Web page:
Designed by Rees, the Texas Department of Transportation District Office includes a double-height control room in which staff members continuously monitor traffic conditions throughout Dallas. The center also acts as a communication hub and emergency management headquarters.

 

Virtual Barriers
In terms of IT tools, cybersecurity is a moving target, Neudesic’s Neward says. Complex, well-written software can aid in facility protection, as can firewalls and other virtual mechanisms to entry from outsiders, he says. “But no matter how much you put into place, given enough time and energy, someone will be able to hack it.” Keeping the systems offline is the only sure way to prevent the systems from being hacked remotely, he says. However, some mission-critical agencies must, to a degree, be online to maintain essential operations.

“Historically, cybersecurity has three tenets: detection, prevention, and response,” Neward says. “Our detection mechanisms are very weak. We don’t have any sort of response mechanisms. We’re left with prevention.” Giving personnel physical USB-based cryptographic keys rather than passwords to access certain information systems is one example of how prevention measures are slowly improving, he says.

While total cybersecurity may sound impossible, Neward believes that international and domestic government agencies have their own classified means and methodologies. “Certainly there are a lot of academics and mathematicians looking for secure channels so bad guys can’t spy on our communications,” he says. “I’m relatively convinced we have this more or less locked down.”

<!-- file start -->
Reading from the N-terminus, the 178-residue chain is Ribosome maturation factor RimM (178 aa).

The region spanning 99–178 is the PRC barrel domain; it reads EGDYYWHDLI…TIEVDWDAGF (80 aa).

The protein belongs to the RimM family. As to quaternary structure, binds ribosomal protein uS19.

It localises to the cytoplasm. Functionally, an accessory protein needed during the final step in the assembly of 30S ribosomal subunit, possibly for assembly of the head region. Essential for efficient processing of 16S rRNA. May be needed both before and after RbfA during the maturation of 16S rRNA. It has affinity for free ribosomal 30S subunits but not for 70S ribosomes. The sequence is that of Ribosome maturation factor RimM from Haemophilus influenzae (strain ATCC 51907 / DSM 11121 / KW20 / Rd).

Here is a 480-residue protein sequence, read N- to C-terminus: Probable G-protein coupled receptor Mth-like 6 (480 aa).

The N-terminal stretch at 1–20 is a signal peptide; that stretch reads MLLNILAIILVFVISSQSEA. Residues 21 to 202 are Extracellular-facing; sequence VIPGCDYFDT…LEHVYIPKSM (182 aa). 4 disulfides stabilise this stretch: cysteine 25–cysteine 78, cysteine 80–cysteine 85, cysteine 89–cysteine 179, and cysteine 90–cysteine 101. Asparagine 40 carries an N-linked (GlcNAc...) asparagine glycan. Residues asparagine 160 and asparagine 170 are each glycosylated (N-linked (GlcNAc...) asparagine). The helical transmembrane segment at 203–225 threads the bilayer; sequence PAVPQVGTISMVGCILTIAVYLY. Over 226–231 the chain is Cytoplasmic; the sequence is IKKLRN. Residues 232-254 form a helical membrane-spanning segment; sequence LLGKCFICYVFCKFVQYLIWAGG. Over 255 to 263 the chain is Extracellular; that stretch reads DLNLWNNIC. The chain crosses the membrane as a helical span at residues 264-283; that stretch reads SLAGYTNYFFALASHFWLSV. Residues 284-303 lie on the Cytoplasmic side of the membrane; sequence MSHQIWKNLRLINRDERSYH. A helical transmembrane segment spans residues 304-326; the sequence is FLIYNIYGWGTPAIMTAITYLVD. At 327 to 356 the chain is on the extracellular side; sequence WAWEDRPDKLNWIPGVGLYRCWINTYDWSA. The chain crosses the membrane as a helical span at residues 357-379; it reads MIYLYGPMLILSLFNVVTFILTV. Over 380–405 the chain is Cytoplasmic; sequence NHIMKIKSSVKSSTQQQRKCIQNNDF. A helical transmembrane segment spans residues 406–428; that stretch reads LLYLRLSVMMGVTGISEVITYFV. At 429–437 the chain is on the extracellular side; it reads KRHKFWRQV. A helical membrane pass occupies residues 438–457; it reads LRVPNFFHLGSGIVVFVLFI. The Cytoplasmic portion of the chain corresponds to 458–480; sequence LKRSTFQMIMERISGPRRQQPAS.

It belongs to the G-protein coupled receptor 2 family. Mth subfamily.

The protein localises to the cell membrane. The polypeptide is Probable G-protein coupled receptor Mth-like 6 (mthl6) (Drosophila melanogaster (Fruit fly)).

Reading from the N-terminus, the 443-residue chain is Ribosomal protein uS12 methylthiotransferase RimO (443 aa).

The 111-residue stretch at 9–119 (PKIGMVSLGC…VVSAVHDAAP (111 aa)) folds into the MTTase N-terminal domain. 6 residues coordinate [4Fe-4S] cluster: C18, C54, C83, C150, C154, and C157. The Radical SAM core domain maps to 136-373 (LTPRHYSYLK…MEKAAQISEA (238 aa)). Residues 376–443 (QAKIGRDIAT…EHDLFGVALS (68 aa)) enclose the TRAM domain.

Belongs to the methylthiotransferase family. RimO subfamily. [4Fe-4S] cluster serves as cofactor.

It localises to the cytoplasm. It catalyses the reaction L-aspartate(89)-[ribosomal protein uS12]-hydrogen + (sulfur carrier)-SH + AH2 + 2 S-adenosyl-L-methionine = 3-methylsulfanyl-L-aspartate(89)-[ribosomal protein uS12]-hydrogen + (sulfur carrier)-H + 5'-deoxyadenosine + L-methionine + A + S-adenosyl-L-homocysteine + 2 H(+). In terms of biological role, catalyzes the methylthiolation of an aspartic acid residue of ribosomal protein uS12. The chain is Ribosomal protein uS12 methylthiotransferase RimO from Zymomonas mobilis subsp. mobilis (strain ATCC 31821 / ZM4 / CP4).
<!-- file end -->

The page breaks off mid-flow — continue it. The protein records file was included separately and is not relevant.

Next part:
His bigger concern is the private sector entities that lack government’s sophisticated resources. “One of the things we have to accept is the security of your software system is only as good as the programmers who built it,” he says. “Everything today is basically built from scratch. You don’t want to buy something off the shelf because each system behaves differently. If you have something customized, you’re basically responsible for making sure the software works and is secure.”

An Endless Battle
The path to securing mission-critical architectural commissions is complex, immersive, and lengthy. Firms must build up credentials, contacts, and collaborative partnerships with specialists in the IT and telecommunications fields as well as other professions. But, most importantly, mission-critical architecture requires architects to manage an ever more diverse and multidisciplinary team. “The challenge for architects and engineers today is to become better informed and more cross-trained to better understand our clients’ needs,” Luman says. “We can bring leadership, coordination, and our physical design abilities to protect whatever the asset is.”

The potential payoff to the research, training, and networking that this highly specialized market requires can be huge. Once a firm throws its hat into the ring successfully, one commission may lead to the next. And with virtual attacks only increasing in frequency, audacity, and magnitude, the demand for secured facilities is bound to rise as well.